SOURCE: City of San Jose, California, USA

August 14, 2007 20:06 ET

San Jose Semaphore Code Revealed

Two Silicon Valley Technologists Discover That the Embedded Code in Public Art Project Atop Adobe Is Classic Thomas Pynchon Book, "The Crying of Lot 49"

SAN JOSE, CA--(Marketwire - August 14, 2007) - One year after the debut of San Jose Semaphore, a major public art project commissioned by Adobe Systems Incorporated and the San Jose Public Arts Program, two Silicon Valley technologists, Bob Mayo and Mark Snesrud, today announced that they have unraveled the mystery behind the artwork's coded message. They have uncovered that the four revolving amber circles high above San Jose's skyline were revealing text from "The Crying of Lot 49" by Thomas Pynchon.

"Given the artwork's location in the heart of Silicon Valley and concept, a semaphore, there really was only one logical choice for the text: Thomas Pynchon's 'The Crying of Lot 49,'" said noted artist, Ben Rubin, the creator of San Jose Semaphore.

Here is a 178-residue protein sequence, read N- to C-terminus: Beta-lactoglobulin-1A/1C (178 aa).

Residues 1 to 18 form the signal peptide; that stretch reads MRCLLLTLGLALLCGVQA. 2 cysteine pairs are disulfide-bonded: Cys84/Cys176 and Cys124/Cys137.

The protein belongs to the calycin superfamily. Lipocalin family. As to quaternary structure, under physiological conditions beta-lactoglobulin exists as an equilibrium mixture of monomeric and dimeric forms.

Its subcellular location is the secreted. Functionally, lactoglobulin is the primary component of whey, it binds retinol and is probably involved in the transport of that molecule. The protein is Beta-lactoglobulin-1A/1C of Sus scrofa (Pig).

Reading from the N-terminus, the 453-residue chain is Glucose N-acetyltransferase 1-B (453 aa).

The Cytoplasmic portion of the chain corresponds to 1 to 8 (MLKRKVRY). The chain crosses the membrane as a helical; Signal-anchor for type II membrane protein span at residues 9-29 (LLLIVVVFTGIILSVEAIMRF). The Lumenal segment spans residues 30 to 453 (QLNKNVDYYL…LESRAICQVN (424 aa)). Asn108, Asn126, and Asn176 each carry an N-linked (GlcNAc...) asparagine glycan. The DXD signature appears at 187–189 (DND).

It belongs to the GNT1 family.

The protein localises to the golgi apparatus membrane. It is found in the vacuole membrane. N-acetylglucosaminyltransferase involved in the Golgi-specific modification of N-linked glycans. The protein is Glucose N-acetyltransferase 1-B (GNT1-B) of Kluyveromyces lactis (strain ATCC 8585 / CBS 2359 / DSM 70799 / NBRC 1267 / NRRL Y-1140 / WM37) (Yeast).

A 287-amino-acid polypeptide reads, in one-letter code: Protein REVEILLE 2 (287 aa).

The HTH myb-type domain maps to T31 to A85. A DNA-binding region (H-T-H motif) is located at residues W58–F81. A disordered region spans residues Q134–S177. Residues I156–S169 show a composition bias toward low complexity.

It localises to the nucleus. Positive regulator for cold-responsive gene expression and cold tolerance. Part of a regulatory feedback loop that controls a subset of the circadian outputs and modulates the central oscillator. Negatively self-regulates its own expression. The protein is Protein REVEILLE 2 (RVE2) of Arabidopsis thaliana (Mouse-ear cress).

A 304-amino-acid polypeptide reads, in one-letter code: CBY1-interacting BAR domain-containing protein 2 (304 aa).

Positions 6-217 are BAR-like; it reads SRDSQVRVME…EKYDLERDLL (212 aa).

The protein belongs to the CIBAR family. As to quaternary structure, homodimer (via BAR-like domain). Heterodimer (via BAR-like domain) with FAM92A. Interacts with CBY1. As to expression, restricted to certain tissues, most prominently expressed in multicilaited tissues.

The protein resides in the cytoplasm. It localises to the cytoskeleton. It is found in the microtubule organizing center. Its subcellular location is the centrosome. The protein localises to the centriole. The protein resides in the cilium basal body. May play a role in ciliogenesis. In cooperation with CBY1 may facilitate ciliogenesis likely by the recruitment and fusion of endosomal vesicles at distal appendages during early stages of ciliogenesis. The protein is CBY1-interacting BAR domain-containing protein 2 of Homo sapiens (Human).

"Although he wrote the book in the mid 1960s, Pynchon's setting is a fictional California city filled with high-tech corporate parks and the kind of engineering subculture that we now associate with the Silicon Valley. The book follows the heroine's discovery of latent symbols and codes embedded in this landscape and in the local culture. At its heart, San Jose Semaphore is an expression of what Pynchon calls 'an intent to communicate,'" said Rubin.

Mayo and Snesrud, the San Jose Semaphore "code crackers," shared their findings at a press conference hosted by San Jose Mayor Chuck Reed and San Jose Councilmember Sam Liccardo, District 3, at the Richard Meier-designed San Jose City Hall with the San Jose Semaphore -- atop Adobe's global headquarters in downtown San Jose -- serving as the event's backdrop.

"Bob and Mark's discovery will further attract attention to San Jose Semaphore and help elevate its status as a beacon for Downtown San Jose," said San Jose Mayor Chuck Reed. "This project demonstrates that business, the arts and government can work together to create a contemporary downtown experience that's interactive, innovative and entertaining."